[pur-muh-frawst, -frost] /ˈpɜr məˌfrɔst, -ˌfrɒst/

(in arctic or subarctic regions) perennially frozen subsoil.
ground that is permanently frozen, often to great depths, the surface sometimes thawing in the summer

1943, coined in English by Russian-born U.S. geologist Siemon W. Muller (1900-1970) from perm(anent) frost.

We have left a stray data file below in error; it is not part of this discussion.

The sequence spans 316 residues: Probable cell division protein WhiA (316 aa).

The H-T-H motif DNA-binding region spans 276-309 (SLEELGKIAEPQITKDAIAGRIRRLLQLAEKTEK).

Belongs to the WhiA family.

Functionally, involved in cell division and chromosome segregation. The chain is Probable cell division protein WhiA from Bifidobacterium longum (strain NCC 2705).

A layer of soil or bedrock that has been continuously frozen for at least two years and as long as tens of thousands of years. Permafrost can reach depths of up to 1,524 m (4,999 ft). It is found throughout most of the polar regions and underlies about one fifth of the Earth’s land surface.


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